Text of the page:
On February 16, 2022, many neighbors tuned into an online training by Kirsten L. Crase, PhD, University of Maryland, on how to research the history of their homes. The training inspired a search of historic newspaper digital archives for articles related to the neighborhood. Among many fascinating finds, neighbors uncovered a plethora of original advertisements for North Woodside homes. Can you find these homes today?
Source: Evening Star (Washington, D.C.), Chronicling America: Historic American Newspapers. Lib. of Congress. Dates/Pages (left to right): September 15, 1928, Page 23; August 21, 1936, Page 16; September 6, 1930, Page B2; April 25, 1931, Page B2.
Many of the old North Woodside advertisements, such as the large one above, tout the “exclusive” nature of the community and “the protection of its sensible restrictions,” not-so-subtle allusions to racially restrictive deed covenants.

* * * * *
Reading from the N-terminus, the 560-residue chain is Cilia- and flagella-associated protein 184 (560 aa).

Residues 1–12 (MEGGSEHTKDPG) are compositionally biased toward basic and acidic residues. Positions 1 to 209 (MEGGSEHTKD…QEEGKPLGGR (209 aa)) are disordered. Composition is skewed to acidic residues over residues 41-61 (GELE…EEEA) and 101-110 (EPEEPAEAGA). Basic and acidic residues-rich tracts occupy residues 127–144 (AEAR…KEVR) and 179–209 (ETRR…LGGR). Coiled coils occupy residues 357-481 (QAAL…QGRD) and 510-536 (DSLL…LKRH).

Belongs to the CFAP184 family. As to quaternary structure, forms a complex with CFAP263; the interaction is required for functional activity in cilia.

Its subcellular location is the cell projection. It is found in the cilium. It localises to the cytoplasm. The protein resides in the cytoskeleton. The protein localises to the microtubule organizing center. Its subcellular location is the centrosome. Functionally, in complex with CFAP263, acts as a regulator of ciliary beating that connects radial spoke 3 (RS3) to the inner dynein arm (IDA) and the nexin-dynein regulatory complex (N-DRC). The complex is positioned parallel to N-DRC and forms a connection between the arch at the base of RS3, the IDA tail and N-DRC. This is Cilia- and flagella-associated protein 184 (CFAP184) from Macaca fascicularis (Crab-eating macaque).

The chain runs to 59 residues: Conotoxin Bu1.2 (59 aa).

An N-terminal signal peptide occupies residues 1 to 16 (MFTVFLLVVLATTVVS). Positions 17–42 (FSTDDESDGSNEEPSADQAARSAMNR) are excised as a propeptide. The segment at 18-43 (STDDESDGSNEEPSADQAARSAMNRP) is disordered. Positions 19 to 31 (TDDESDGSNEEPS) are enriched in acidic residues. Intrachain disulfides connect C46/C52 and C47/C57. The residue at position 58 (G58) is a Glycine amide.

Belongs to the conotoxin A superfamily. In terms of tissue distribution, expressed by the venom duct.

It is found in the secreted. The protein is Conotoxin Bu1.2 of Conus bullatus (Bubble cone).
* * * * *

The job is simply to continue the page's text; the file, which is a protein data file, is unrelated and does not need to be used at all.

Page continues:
For more information on researching the history of your home:
Casey Trees was in the neighborhood last month, planting our latest batch of street trees in cooperation with the county, courtesy of a Chesapeake Bay Foundation grant.
You’ll see new trees on 2nd, 3rd, Elkhart, Luzerne, Lanier, Louis, Glen Ross, Glenridge, Hanover, Rookwood, and Stratton. Some less-common species we are getting this year include a black willow on Hanover St and a bald cypress on Glen Ross near the 5-way intersection.
The Tree Committee is starting to collect names for the next round of plantings to go in this fall or next spring. If you want a new street tree or trees and think you have the space, contact the Tree Committee.
Special thanks to Casey Trees and county arborist Jack Pond. Jack inspects, chooses species, and coordinates with Casey Trees. Casey Trees applied for the grant and does the planting.
In response to the U.S. Capitol attacks and the Inauguration Committee’s Nationwide COVID-19 Memorial, Scott Vicary organized a neighborhood display of luminaries (brown paper bags with LED tea light candles inside). He envisioned them as a symbol of community solidarity in honoring lives lost, a lighted path to a better era, and a step toward healing.
Well over 50 households participated, including all those along Glenridge Rd. and Rookwood Rd. As neighbors lit their luminaries, 400 lights were lit along the Lincoln Memorial Reflecting Pool to represent the 400,000 lives lost in the U.S., a grim number reached that day.